- While Bitcoin is still by far more valuable, Ethereum overtook the crypto juggernaut in one key metric: daily USD transaction fees.
- A young Stanford engineer is challenging longtime Congresswoman Nancy Pelosi and using crypto donations to fund her campaign.
- Backlash from regulatory bodies has early financial backers of Facebook’s Libra token reconsidering their investment.
- Google claims to have made a quantum computer, which could have serious repercussions for the crypto industry.
It’s no secret that Bitcoin is the dominating token in the cryptocurrency field. It’s the most valuable and the most well-known, to the point where all non-BTC coins are referred to as “altcoins.” However, one such altcoin just surpassed the Bitcoin behemoth in one key metric: total daily USD-denominated transaction fees.
The altcoin to accomplish this feat is Ethereum, a blockchain-based Bitcoin competitor first introduced in 2014. Rising to the top of the pack when it comes to transaction fees is significant because it signifies an extraordinary amount of activity. As Forbes put it, “In cryptocurrency networks, transaction throughput is limited in order to preserve decentralization. If the network is processing too many transactions per second, the users’ ability to run their own full nodes and check that no one is cheating will be harmed. Since the whole point of using a public blockchain is to gain properties like censorship resistance and trust minimization, avoiding centralization is key.”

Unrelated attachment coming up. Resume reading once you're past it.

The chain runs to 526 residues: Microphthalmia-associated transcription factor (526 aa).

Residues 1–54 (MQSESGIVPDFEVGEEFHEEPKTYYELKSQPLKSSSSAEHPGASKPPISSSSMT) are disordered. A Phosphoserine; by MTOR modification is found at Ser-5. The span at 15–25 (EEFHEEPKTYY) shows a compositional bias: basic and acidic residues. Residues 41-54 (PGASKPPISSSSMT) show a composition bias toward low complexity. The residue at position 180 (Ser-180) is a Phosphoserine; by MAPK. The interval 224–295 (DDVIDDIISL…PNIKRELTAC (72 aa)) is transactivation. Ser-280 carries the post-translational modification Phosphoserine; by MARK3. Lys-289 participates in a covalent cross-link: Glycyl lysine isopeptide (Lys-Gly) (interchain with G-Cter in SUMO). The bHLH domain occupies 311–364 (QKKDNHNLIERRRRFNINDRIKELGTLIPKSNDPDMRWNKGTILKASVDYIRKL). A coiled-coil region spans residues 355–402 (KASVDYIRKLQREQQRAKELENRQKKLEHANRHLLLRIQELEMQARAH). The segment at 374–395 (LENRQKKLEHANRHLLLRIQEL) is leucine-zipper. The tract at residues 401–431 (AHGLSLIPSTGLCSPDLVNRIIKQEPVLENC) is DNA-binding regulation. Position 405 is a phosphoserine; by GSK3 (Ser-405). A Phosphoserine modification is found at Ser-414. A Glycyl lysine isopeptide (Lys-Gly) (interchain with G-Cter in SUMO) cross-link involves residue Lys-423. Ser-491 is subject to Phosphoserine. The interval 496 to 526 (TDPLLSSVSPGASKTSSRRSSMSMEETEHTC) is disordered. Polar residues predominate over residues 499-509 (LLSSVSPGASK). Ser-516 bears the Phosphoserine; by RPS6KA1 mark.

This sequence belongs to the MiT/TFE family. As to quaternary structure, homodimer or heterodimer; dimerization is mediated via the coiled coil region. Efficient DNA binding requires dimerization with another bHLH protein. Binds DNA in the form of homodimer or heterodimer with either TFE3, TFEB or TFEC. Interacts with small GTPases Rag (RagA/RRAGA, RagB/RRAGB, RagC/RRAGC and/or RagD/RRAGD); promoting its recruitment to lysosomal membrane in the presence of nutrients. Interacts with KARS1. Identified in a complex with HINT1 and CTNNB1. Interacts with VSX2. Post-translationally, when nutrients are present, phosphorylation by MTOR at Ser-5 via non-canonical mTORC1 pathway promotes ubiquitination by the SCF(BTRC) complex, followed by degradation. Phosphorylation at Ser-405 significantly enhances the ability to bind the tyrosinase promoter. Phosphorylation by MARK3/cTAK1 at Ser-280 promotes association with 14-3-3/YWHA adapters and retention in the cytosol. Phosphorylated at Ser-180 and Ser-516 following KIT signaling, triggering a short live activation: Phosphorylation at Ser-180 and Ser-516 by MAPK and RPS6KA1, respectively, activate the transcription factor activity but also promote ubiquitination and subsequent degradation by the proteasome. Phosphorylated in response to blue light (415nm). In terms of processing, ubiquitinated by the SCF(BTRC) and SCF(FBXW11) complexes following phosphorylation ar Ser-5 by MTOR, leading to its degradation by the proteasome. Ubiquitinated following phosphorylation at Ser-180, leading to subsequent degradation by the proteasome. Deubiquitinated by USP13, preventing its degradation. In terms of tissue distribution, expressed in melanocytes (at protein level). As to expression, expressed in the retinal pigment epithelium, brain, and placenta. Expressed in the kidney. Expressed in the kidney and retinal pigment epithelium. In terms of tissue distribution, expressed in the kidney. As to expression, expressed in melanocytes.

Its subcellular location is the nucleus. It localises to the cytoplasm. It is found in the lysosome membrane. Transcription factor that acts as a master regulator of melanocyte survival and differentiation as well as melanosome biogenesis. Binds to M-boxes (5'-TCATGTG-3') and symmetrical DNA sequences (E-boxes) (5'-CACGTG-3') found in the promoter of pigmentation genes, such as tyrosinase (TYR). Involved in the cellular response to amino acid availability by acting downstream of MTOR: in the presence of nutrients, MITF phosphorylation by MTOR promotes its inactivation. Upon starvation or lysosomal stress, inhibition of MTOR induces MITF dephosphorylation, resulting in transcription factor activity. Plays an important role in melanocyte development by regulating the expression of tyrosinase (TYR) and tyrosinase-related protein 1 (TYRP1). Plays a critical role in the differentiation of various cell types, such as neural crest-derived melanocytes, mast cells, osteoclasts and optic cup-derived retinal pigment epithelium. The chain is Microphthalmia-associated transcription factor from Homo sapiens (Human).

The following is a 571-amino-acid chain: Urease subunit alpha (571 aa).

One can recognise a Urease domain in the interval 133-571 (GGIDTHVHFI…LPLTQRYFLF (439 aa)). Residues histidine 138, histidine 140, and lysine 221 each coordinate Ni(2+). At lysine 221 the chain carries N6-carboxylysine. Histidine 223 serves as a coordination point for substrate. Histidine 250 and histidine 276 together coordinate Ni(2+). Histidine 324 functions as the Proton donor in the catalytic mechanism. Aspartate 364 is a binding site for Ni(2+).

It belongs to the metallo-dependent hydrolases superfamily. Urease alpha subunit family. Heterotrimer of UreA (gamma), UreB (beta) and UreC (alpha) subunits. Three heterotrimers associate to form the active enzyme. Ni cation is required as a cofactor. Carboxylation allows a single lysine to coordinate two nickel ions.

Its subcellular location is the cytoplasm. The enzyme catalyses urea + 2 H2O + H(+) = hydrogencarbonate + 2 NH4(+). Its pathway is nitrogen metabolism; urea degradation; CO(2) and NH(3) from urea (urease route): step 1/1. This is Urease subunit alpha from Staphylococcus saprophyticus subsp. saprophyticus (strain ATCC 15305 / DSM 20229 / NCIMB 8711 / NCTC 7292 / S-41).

The uptick in Ether activity appears to be a result of the popularity of a “Ponzi scheme-esque” game called FairWin. One analysis suggests that up to half of the gas used in recent transactions on the Ethereum network comes from FairWin, and the game’s rise correlates with the uptake in Ether activity.
The total value of all the transaction fees paid on a cryptocurrency network every day is a key metric to watch because it illustrates the level of demand for that particular blockchain. If people are willing to pay relatively high fees to use a particular blockchain, they must be getting some sort of utility out of it.
Additionally, fees are intended to eventually replace the creation of new Bitcoin as the incentive for miners to secure the network. Things will likely work differently for Ethereum, as the Ether token is expected to be issued on a perpetual basis, which means a never-ending block subsidy. This is effectively a trade-off of dilution of the current Ether supply in exchange for a higher level of network security.